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Researchers say older adults who start to lose their sense of smell face a higher risk of death within 10 years. Getty Images

Could our sense of smell give us an early warning of looming health problems?

According to new research, it could be a potent indicator.

Only in this case, it isn’t about what a person smells, but what they don’t smell, that’s truly telling.

Research published in Annals of Internal Medicine suggests that in older populations, those with a poor sense of smell are almost 50 percent more likely to die within 10 years.

These findings held true across racial and gender lines. They even applied to healthier people.

It’s a finding that may have implications on how doctors conduct checkups with older patients.

“People regularly are screened for hearing and vision, but in the future, as we understand the details between sense of smell and health consequences, maybe it’s not a bad idea to check sense of smell at any checkup,” Dr. Honglei Chen, an epidemiologist at Michigan State University and lead author of the study, told Healthline.

Prior studies have indicated that a poor sense of smell is a possible early predictor of Parkinson’s disease.

It was this research that intrigued Chen.

“I’m more of a Parkinson’s epidemiologist, so my interest in studying this came from the perspective of Parkinson’s research,” he explained. “As much research goes on, I think that sense of smell is probably a much more important sensory deficit in the older populations, above and beyond Parkinson’s disease.”

While earlier studies looked at a link between sense of smell and Parkinson’s, Chen said he wanted to take a more granular look.

“Previous studies are fairly limited in terms of follow-up and also only look at mortality,” he said. “I wanted to look into possible explanations. I’m trying to look into whether, long term, sense of smell is predictive of overall mortality in the older population, and also what’s responsible for this possible increase in mortality.”

Researchers looked at data from nearly 2,300 participants over a 13-year period. These men and women were all between 71 and 82 years old, and came from different racial backgrounds.

Researchers reported that different demographic factors had minimal effect, but sense of smell was a major predictor, as those who couldn’t smell as well were 46 percent more likely to die at the 10-year mark.

Chen’s team’s findings only explain about 30 percent of the cases of increased mortality.

In these cases, the increased risk of death can be linked to Parkinson’s disease or dementia.

But in the other cases where a poor sense of smell predicted a person’s death, things are a little murkier.

While there’s a connection between sense of smell and mortality, the exact reasons for this connection are unclear.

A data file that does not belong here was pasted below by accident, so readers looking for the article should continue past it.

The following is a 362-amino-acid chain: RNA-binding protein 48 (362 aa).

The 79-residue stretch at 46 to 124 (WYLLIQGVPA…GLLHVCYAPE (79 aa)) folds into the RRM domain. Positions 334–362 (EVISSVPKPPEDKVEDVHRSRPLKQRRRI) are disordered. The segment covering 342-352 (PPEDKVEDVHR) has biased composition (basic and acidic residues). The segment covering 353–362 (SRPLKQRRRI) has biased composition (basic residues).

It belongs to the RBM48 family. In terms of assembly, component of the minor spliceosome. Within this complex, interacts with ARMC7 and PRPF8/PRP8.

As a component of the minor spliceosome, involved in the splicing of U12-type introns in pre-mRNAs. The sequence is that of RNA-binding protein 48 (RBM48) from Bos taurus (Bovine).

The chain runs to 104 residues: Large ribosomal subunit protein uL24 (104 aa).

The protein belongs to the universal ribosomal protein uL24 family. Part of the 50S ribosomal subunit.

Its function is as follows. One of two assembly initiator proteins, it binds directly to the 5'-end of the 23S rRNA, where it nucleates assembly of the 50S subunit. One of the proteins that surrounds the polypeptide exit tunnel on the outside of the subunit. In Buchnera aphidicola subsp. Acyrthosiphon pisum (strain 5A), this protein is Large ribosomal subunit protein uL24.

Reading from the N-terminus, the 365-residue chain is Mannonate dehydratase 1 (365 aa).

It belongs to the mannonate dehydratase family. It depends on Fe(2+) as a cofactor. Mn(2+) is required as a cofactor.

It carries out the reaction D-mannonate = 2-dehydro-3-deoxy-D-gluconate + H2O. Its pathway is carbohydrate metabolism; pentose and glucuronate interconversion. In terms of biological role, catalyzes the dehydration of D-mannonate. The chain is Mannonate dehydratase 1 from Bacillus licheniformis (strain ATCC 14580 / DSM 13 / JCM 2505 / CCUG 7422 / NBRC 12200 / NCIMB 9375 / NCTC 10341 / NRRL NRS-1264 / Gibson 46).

“This study found that 72 percent of the risk linking impaired ability to smell and death is unexplained, but may be related to insidious or chronic health issues that often progress over time, such as hypertension and cardiovascular disease,” explained Dr. Robert Glatter, an emergency physician at Lenox Hill Hospital in New York.

“Even if you control for issues such as race and gender, a poor sense of smell explained 70 percent of the differences that were associated with timing of death,” Glatter told Healthline. “This could make it a useful tool to look at overall health and risk of death in an older, healthy population.”

Chen says he hopes these questions will be answered in future studies.

In particular, he’d like to follow up this research and shed some light on the other 70 percent. But the data as it currently stands could still be useful for health professionals.

“The research suggests that sense of smell is an early and sensitive marker for poor health that is already ongoing, but still not clinically recognizable by the patient or their doctors,” said Chen.

Glatter theorizes that smell test screening could be useful in the hospital emergency ward where he works.

“The study opens an interesting question of whether screening older persons for impaired sense of smell when they present to the emergency department may be a potential way to risk-stratify them for future adverse outcomes,” he said.

Overall, the study has shed new light on the connection between sense of smell and mortality.

But with many cases unexplained and more research forthcoming, what’s the average person to do with this information?

For starters, the youngest person the study looked at was 71 years old. So while there may or may not be the same connection between sense of smell and health outcomes in younger people, the research hasn’t looked into this population.

But for older people, even those in good health, sense of smell certainly appears to be an early warning system for problems in the body.

“We are talking about more progressive, permanent decrease in sense of smell,” said Chen. “So if you have sense of smell problems for temporary reasons, it’s probably not much to worry about. But for older populations, if they have a persistent loss in their sense of smell, I would suggest they probably talk to their doctor.”

In older people, the loss of sense of smell can be an early predictor of health issues.

Those aged 71 and older are 46 percent more likely to die within 10 years if they’ve lost their sense of smell.

The exact machinations of this process and the exact connection between sense of smell and the ailment that eventually kills a person are largely unknown at this point.

Older adults should speak to their doctor if they’ve noticed their sense of smell disappearing.